Pink Floyd did an incredibly poor job documenting their Seventies stadium tours, leaving it up to their fans to preserve them in video and audio form for future generations.
Unfortunately, amateur recording equipment of the era was difficult to sneak past security, let alone operate properly, and your average Floyd fan was a stoned teenager. That meant many Pink Floyd bootlegs from their Seventies heyday (with big exceptions like Oakland 1977) were hissy, grainy, incomplete, and very difficult to enjoy.
That’s why Los Angeles area rock freak Mike “The Mic” Millard is a hero to bootleg fanatics all over the globe. He used a phony wheelchair to sneak a Nakamichi 550 tape recorder into Seventies and Eighties shows at the Los Angeles Sports Arena. When the lights dimmed, he’d wire the machine to microphones connected to his hat and simply walk to the front of the venue. The trick allowed him to capture shows by Led Zeppelin, Eric Clapton, the Rolling Stones, Genesis, Rush, Yes, and many others with incredible sound quality and little audience noise.
One of his greatest recordings is a Pink Floyd show at the L.A. Sports Arena from April 26th, 1975, which recently resurfaced on YouTube with even better sound quality than previous versions. This is six months before Wish You Were hit stores, so the audience is hearing songs like “Shine on You Crazy Diamond” and “Have a Cigar” for the very first time. There’s also early version of the Animals tunes “Sheep” and “Dogs” called “Raving and Drooling” and “You’ve Got to Be Crazy.” After a set break, they reward the patient audience with a complete performance of Dark Side of the Moon followed by an encore of “Echoes.”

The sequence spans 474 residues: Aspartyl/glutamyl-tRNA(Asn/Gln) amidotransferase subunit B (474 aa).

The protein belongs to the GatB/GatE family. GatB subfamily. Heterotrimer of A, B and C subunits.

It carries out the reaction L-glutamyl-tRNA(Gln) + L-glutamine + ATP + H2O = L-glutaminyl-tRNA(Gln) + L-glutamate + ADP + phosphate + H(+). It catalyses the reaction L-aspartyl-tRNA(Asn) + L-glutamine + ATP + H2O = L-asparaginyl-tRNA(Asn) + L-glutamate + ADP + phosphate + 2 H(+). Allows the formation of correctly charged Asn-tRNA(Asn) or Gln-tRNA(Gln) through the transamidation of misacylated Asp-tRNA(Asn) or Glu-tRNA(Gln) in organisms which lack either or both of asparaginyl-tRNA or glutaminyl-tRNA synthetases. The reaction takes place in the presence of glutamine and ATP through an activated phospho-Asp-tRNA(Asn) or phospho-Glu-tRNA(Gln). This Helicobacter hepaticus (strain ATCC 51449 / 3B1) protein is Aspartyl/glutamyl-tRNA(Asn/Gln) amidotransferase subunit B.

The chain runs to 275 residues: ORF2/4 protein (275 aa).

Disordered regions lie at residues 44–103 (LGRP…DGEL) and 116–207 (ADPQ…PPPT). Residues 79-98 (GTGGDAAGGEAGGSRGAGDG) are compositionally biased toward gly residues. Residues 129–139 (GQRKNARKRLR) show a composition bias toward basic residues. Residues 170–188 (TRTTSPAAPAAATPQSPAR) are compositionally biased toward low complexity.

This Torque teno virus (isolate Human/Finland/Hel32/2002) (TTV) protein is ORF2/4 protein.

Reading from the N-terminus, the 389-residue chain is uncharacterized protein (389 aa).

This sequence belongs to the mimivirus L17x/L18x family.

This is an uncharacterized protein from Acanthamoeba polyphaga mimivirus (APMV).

Millard committed suicide in 1994 after years of battling depression, and internet lore says he destroyed most of his tapes. But many of them have surfaced in recent years and enterprising fans have been sharing them online. (Read more about Millard and their efforts here.) Jimmy Page even used bits of his Zeppelin recordings on the band’s DVD.
If Pink Floyd ever decides to create a Bootleg Series, they should get their hands on Millard’s master tapes — starting with this 1975 Los Angeles gig. It’s the band at the peak of their abilities as a live act and deserves to be heard as widely as possible. It would also be a great tribute to the ingenuity and perseverance of Millard, even if the whole “phony wheelchair” trick isn’t exactly ideal. In this case, however, the ends justify the means.